Angola’s capital city Luanda is often referred to as the most expensive city in the world since the 2015 Mercer annual cost of living report. In fact, the cost of living may be the only subject you find if you Google the city looking for information. We’re here to give you some pointers on the best things to do in Luanda should you decide to move to the rising Angolan capital.
One of the largest waterfalls by volume in Africa, Kalandula Falls is located about 360 km away from Luanda but it still ranks as one of the must visit attractions whilst you are located in the capital. It’s a spectacular view of the awesome power of nature: 105 metres high and 400 metres wide it’s a colossal sight in the middle of the rainforest.
The best view of the falls come from its base. 15-20 USD will be enough to get a local to help guide you down to the base and it’s well worth the 1km rocky trek.
Kissama National Park Safari
The Kissama National Park is the perfect way to escape the hustle and bustle of the city centre of Luanda. You can visit on a day trip or make a long weekend of it and stay over at one the lodges available. This natural beauty is around 80km from Luanda and whilst it doesn’t quite have the draw of the Serengeti it still holds its own considerable charm. It is renowned for big game as well as for some unique forestry. We’d also recommend a trip along the Kwanza river while you’re there. It marks the Northern boundary of the National Park and is a haven for bird life - you may also come across a croc or two!
Museum of Slavery
The Museum of Slavery may not jump out as the cheeriest of recreational activities but it is one of the most interesting. It’s a useful place to visit if you are looking to gain an understanding of Angola’s history and its role in the Atlantic Slave Trade. The Museum is located around 25km along the coast from Luanda near a 17th century chapel. Slaves would be baptised in this chapel before boarding the Westbound slave ships.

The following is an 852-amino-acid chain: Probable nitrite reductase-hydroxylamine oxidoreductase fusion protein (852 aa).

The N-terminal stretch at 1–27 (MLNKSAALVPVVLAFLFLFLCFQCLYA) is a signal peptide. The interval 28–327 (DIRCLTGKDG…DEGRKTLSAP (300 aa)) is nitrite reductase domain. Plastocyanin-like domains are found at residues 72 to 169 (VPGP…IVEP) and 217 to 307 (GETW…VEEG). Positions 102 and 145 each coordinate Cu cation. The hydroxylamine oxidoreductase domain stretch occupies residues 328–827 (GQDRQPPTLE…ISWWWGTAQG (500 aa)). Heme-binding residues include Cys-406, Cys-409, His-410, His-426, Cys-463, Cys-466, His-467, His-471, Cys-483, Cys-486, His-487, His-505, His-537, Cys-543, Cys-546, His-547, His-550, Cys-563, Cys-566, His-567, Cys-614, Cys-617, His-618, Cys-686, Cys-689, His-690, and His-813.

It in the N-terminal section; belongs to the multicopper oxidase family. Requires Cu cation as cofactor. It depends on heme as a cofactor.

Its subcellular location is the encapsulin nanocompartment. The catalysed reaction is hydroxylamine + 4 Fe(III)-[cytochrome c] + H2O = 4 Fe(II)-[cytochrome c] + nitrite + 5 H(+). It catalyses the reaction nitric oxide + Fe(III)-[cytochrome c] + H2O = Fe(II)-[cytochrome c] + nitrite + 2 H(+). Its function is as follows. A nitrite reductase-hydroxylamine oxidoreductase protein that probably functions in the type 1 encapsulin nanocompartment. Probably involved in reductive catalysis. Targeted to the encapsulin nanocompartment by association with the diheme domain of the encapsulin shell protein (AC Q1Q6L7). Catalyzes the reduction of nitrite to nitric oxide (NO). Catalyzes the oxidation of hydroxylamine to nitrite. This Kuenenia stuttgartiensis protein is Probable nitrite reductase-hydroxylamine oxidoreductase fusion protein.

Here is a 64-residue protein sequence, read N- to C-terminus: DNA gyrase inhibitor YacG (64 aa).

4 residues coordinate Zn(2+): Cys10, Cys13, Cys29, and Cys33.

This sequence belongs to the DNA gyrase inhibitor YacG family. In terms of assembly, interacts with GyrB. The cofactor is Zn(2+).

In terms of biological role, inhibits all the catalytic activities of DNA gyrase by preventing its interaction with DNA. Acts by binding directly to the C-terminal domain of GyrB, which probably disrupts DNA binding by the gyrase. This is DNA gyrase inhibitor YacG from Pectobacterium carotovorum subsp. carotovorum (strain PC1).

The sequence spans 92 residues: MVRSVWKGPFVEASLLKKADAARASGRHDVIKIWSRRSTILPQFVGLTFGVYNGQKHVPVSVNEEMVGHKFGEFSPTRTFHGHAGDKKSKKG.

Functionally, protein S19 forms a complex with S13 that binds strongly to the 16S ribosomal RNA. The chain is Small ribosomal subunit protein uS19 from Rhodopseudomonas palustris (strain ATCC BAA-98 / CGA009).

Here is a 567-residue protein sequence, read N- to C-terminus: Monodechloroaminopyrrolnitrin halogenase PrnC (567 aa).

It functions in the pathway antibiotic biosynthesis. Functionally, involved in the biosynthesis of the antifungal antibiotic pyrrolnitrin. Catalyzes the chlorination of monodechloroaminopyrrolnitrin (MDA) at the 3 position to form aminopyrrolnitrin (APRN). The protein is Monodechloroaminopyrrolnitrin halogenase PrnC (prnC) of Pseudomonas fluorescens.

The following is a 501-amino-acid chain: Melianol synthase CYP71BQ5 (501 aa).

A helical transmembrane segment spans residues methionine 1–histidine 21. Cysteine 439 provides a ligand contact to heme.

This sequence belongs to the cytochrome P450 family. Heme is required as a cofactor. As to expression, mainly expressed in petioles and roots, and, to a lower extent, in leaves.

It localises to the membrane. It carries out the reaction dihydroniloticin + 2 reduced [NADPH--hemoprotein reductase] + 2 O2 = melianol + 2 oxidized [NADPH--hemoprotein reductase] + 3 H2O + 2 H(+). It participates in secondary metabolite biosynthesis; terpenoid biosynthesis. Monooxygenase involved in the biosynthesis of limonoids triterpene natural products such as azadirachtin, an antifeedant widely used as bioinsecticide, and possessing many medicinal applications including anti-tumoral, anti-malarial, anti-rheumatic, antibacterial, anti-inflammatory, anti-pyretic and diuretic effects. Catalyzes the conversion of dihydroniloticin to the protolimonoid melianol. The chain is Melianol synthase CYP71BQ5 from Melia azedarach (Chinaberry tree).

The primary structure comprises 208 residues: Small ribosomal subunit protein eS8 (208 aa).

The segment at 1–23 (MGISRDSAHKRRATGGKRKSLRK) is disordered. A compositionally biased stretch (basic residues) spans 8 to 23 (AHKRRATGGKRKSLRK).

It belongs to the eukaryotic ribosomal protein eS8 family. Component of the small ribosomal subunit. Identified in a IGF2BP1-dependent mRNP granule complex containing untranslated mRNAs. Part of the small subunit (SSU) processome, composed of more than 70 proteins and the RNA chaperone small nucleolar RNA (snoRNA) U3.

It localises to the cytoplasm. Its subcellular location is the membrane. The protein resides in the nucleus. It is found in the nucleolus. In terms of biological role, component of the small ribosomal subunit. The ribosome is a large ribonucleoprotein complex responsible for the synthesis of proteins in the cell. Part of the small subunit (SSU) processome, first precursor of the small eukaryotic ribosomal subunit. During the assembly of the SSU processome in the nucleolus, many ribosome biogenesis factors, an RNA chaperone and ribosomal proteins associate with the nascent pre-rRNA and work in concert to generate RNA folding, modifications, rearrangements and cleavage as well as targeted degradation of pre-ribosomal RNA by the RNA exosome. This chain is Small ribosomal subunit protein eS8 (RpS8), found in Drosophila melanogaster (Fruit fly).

Fortaleza de São Miguel ( Fortress of Saint Michael)
The Portuguese constructed Fortaleza de São Miguel is the oldest surviving building in Luanda. Constructed in 1576, the fort was a major channel for slave traffic to Brazil but now houses the Museum of the Armed Forces. Founded almost 400 years later and after the independence of Angola, the museum overlooks the city offering views of the island and Luanda Bay. Inside the museum you can peruse a Russian made twin-engine plane, weapons, armoured cars and other military equipment used during the fight for Angola’s National Independence.
Ilha Do Mussulo – Mussulo Peninsula
A paradise just 20 minutes south of Luanda, Mussulo is in fact a spit created by river sediments. The peninsula is about 30km long and 3km wide, with the narrowest parts as small as 100 metres. With huts and restaurants lining the bay, Mussulo is a favourite with Luanda locals.